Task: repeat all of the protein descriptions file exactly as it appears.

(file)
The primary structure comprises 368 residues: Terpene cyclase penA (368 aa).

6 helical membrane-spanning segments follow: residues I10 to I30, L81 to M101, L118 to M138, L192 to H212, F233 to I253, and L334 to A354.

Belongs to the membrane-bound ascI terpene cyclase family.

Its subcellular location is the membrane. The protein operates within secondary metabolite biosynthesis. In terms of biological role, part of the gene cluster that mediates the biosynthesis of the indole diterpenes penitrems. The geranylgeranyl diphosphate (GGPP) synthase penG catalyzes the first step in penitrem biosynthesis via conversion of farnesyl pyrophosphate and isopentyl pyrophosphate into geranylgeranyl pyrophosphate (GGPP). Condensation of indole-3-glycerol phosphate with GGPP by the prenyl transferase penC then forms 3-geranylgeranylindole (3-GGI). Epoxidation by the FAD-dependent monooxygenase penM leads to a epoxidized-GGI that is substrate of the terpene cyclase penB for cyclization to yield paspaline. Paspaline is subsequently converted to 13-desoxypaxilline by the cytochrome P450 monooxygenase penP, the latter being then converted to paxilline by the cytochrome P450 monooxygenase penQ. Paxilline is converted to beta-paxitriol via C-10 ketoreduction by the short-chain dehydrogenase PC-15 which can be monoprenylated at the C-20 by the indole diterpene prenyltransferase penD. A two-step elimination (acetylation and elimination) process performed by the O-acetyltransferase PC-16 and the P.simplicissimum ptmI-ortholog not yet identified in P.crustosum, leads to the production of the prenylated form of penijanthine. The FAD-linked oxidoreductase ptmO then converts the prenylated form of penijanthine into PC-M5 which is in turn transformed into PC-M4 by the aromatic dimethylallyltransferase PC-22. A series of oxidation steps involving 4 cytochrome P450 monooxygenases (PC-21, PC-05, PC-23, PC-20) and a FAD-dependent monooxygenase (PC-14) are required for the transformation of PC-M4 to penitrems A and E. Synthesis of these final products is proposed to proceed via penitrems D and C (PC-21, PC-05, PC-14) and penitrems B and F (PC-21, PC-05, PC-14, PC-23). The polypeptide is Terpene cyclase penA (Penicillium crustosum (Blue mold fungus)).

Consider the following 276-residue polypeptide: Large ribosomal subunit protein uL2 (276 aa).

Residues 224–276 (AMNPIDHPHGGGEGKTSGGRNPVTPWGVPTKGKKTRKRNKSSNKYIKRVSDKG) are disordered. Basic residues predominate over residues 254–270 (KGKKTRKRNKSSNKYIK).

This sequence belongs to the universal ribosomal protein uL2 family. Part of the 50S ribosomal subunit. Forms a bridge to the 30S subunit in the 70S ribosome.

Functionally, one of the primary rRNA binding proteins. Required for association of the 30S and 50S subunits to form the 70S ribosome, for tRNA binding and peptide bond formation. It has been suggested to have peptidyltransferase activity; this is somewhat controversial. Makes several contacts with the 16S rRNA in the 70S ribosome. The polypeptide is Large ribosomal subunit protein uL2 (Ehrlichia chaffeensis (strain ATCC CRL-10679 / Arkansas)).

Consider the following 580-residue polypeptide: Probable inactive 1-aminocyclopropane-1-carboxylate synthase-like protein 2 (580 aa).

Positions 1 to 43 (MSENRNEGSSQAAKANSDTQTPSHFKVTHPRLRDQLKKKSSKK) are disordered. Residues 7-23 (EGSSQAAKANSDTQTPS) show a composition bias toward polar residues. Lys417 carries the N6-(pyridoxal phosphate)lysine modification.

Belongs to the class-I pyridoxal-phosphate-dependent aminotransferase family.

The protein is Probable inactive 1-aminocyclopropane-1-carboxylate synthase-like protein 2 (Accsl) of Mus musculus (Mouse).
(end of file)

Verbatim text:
The primary structure comprises 368 residues: Terpene cyclase penA (368 aa).

6 helical membrane-spanning segments follow: residues I10 to I30, L81 to M101, L118 to M138, L192 to H212, F233 to I253, and L334 to A354.

Belongs to the membrane-bound ascI terpene cyclase family.

Its subcellular location is the membrane. The protein operates within secondary metabolite biosynthesis. In terms of biological role, part of the gene cluster that mediates the biosynthesis of the indole diterpenes penitrems. The geranylgeranyl diphosphate (GGPP) synthase penG catalyzes the first step in penitrem biosynthesis via conversion of farnesyl pyrophosphate and isopentyl pyrophosphate into geranylgeranyl pyrophosphate (GGPP). Condensation of indole-3-glycerol phosphate with GGPP by the prenyl transferase penC then forms 3-geranylgeranylindole (3-GGI). Epoxidation by the FAD-dependent monooxygenase penM leads to a epoxidized-GGI that is substrate of the terpene cyclase penB for cyclization to yield paspaline. Paspaline is subsequently converted to 13-desoxypaxilline by the cytochrome P450 monooxygenase penP, the latter being then converted to paxilline by the cytochrome P450 monooxygenase penQ. Paxilline is converted to beta-paxitriol via C-10 ketoreduction by the short-chain dehydrogenase PC-15 which can be monoprenylated at the C-20 by the indole diterpene prenyltransferase penD. A two-step elimination (acetylation and elimination) process performed by the O-acetyltransferase PC-16 and the P.simplicissimum ptmI-ortholog not yet identified in P.crustosum, leads to the production of the prenylated form of penijanthine. The FAD-linked oxidoreductase ptmO then converts the prenylated form of penijanthine into PC-M5 which is in turn transformed into PC-M4 by the aromatic dimethylallyltransferase PC-22. A series of oxidation steps involving 4 cytochrome P450 monooxygenases (PC-21, PC-05, PC-23, PC-20) and a FAD-dependent monooxygenase (PC-14) are required for the transformation of PC-M4 to penitrems A and E. Synthesis of these final products is proposed to proceed via penitrems D and C (PC-21, PC-05, PC-14) and penitrems B and F (PC-21, PC-05, PC-14, PC-23). The polypeptide is Terpene cyclase penA (Penicillium crustosum (Blue mold fungus)).

Consider the following 276-residue polypeptide: Large ribosomal subunit protein uL2 (276 aa).

Residues 224–276 (AMNPIDHPHGGGEGKTSGGRNPVTPWGVPTKGKKTRKRNKSSNKYIKRVSDKG) are disordered. Basic residues predominate over residues 254–270 (KGKKTRKRNKSSNKYIK).

This sequence belongs to the universal ribosomal protein uL2 family. Part of the 50S ribosomal subunit. Forms a bridge to the 30S subunit in the 70S ribosome.

Functionally, one of the primary rRNA binding proteins. Required for association of the 30S and 50S subunits to form the 70S ribosome, for tRNA binding and peptide bond formation. It has been suggested to have peptidyltransferase activity; this is somewhat controversial. Makes several contacts with the 16S rRNA in the 70S ribosome. The polypeptide is Large ribosomal subunit protein uL2 (Ehrlichia chaffeensis (strain ATCC CRL-10679 / Arkansas)).

Consider the following 580-residue polypeptide: Probable inactive 1-aminocyclopropane-1-carboxylate synthase-like protein 2 (580 aa).

Positions 1 to 43 (MSENRNEGSSQAAKANSDTQTPSHFKVTHPRLRDQLKKKSSKK) are disordered. Residues 7-23 (EGSSQAAKANSDTQTPS) show a composition bias toward polar residues. Lys417 carries the N6-(pyridoxal phosphate)lysine modification.

Belongs to the class-I pyridoxal-phosphate-dependent aminotransferase family.

The protein is Probable inactive 1-aminocyclopropane-1-carboxylate synthase-like protein 2 (Accsl) of Mus musculus (Mouse).